Most people would conclude that it’s better not to be divorced at all, and rightly so. Sadly, divorce is a fact of life, and something which more and more people experience in the course of their adult lives. So it’s worth bearing in mind that, although the outcome of a divorce is ultimately the same for both parties, it can , sometimes, make a difference which partner makes the first move to bring the marriage to an end.
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Petitioner or the respondent? Taking control of the divorce process
On balance, the person who initiates the divorce is in a more advantageous position. They have more control over the speed and timing of proceedings, which can affect such things as plans to remarry. They are also more likely to be awarded costs. This may seem pretty unfair from the point of view of the person being divorced. After all, the situation may not be of their choosing. However, it is an extension of the general legal principle that a person bringing a case will be awarded costs if they successfully prove their case in court. In more amicable divorces, couples usually agree to split the legal fees between them, so that neither party is made liable for the legal costs of the other.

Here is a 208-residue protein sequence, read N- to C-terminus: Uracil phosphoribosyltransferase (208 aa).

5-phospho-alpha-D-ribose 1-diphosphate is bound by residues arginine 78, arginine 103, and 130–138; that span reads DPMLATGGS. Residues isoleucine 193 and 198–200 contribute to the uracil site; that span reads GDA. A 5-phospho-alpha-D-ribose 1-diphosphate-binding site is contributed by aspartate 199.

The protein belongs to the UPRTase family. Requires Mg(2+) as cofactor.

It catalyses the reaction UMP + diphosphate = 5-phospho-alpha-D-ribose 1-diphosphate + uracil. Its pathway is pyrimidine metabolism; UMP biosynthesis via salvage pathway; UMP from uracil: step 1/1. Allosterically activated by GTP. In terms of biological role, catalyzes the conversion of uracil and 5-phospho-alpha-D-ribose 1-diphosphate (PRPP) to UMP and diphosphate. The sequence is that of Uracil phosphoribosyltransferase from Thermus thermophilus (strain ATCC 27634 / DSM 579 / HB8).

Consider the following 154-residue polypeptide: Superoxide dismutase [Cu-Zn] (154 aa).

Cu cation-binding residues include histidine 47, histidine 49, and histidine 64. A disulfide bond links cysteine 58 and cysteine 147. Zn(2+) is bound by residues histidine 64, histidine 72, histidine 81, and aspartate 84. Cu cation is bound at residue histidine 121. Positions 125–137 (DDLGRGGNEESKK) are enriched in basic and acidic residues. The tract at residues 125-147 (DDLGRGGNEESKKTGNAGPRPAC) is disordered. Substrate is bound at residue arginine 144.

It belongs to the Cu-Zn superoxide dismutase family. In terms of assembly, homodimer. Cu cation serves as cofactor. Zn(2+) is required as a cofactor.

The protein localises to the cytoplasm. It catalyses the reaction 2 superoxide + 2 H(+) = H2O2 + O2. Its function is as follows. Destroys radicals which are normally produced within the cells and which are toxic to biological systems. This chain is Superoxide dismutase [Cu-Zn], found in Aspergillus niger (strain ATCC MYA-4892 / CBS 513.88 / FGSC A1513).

But one advantage to bringing a divorce petition is no longer relevant – since April 6th, 2022 when the new and most welcome era of no-fault divorce came in. This means that you no longer have to provide what are referred to as “grounds for divorce – which was often “unreasonable behaviour”. And in addition these new changes allow, for the 1st time, a joint application for divorce.
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Does being a respondent in divorce affect children or money issues?
On the plus side, your financial and parental rights shouldn’t be affected if you’re made the subject of divorce proceedings – unless, of course, your financial or parental capabilities are cited as grounds for divorce.
In the end, divorce is never going to be easy or pleasant, no matter who goes first. In an ideal world, both partners will work with their divorce solicitor to make the settlement as fair and as unemotive as possible. In any event, if you can agree to negotiate on the petition before it is presented to the court, you can spare yourself a lot of pain in the long run. On that point, if you think that you and your partner are likely to be able to negotiate reasonably with regard to issues such as finances, you might want to consider the options of collaborative law or family mediation – our specialist family law team includes both collaborative lawyers and a jointly trained family mediator/lawyer.
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Click here to read our tips on Mistakes to Avoid in Divorce
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